A group of us visited the association apiary on Sunday 29th May.
The weather was lovely sunny and warm, about 18C, so a good afternoons beekeeping was had.
In attendance were Mandy, David, Emma, Daniel, Jo, Eric, Helen and Peter.
We went through the hives in the usual order, weakest to strongest. We were looking to see that they were building up well and there was no signs of swarming.
This was true and all the colonies were looking well, with fully laid up brood frames and busy foragers.
The only puzzle came with the last and strongest hive. Last inspection, 3 weeks ago, this had had almost wall to wall brood and a second brood box had been added in the meantime. Now there was no brood at all in either of the brood boxes, except a solitary charged queen cell! This puzzled us for a while until we looked in the supers (3 of these (its a BIG colony)) and discovered that was where the brood was, and presumably the queen, although try as we might, we couldn’t find her. Since we want to split this colony asap now we put queen excluders between each of the 2 full and 1 half brood boxes so that we can narrow the search and hopefully find her next time.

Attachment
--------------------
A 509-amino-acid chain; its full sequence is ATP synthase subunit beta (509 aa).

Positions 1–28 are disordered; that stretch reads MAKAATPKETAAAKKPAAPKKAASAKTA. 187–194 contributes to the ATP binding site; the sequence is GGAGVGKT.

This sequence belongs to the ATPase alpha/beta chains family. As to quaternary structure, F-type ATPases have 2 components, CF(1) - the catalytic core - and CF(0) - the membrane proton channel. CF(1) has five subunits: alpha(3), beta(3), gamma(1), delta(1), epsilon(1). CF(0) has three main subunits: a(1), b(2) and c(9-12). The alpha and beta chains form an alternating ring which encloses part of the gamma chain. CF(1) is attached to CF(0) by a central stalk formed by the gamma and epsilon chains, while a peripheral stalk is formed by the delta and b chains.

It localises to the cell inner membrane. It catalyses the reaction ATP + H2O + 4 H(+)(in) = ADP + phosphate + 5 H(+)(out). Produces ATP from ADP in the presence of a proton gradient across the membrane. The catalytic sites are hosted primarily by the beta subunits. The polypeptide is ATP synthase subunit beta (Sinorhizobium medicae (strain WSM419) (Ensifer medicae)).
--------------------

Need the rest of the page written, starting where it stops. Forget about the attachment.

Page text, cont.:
In retrospect, I remember that we put a queen excluder in at the last inspection without seeing the queen and assumed she was in the main brood box. So not a good assumption and compounded by the fact that this wasn’t in the hive notes. I’ll plead guilty to that because I’m pretty sure it was me who was writing the notes. So must try harder at keeping good notes, especially in a communal apiary where folk doing the inspection may only have the notes to go on for the history of the hive.
A last interesting point as Helen pointed out at the time – the queen cell in the brood box, charged with royal jelly, could not have been laid in by the queen because she was trapped above the excluder and had been for 3 weeks. So the only way the queen cell could have been started was that the bees had transported an egg or young larvae into that queen cup.
Hopefully we can get out to the apiary again this Sunday 5th June, catch that elusive queen and split our bumper colony to avoid them swarming.